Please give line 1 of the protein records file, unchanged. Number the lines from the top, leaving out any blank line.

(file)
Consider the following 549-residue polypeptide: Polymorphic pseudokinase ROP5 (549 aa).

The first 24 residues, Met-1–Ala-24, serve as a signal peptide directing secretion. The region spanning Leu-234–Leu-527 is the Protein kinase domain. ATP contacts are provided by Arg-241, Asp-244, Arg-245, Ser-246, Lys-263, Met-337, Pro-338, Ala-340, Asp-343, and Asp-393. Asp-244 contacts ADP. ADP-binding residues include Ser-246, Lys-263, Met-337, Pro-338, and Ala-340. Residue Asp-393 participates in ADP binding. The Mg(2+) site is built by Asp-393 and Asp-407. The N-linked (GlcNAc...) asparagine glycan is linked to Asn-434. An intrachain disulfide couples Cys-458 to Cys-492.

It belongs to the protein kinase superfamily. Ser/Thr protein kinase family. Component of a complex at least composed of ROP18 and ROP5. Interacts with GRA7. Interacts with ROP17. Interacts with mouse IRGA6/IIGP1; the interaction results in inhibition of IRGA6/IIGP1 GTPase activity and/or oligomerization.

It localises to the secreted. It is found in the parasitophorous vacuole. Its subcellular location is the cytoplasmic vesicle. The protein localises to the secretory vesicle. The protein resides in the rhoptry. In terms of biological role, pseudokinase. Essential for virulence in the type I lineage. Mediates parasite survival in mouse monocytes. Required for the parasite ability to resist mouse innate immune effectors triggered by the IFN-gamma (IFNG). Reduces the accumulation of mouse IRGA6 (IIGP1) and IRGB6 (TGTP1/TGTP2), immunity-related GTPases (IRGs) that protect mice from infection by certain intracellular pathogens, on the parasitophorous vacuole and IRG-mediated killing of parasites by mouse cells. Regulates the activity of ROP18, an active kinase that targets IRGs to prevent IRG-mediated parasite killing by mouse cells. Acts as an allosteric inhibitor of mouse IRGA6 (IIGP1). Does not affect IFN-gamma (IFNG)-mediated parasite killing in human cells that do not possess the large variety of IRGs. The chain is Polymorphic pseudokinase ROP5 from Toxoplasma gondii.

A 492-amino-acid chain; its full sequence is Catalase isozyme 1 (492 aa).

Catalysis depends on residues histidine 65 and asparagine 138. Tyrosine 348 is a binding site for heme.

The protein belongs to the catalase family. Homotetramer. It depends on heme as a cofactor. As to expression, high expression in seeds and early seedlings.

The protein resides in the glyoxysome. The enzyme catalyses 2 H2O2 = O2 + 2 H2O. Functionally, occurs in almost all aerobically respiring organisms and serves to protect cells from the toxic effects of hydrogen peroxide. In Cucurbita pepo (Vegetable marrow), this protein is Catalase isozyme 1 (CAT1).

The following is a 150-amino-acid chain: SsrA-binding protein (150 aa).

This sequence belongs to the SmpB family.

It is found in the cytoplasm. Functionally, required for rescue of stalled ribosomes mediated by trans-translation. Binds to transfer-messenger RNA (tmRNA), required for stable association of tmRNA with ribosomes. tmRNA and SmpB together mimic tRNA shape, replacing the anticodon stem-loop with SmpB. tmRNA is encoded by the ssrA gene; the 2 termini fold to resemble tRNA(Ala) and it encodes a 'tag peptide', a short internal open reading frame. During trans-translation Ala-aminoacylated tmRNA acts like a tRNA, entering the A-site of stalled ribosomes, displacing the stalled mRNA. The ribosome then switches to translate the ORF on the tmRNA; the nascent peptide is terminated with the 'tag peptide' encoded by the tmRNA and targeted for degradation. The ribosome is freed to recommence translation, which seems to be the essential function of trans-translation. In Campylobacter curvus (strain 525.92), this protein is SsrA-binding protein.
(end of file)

Consider the following 549-residue polypeptide: Polymorphic pseudokinase ROP5 (549 aa).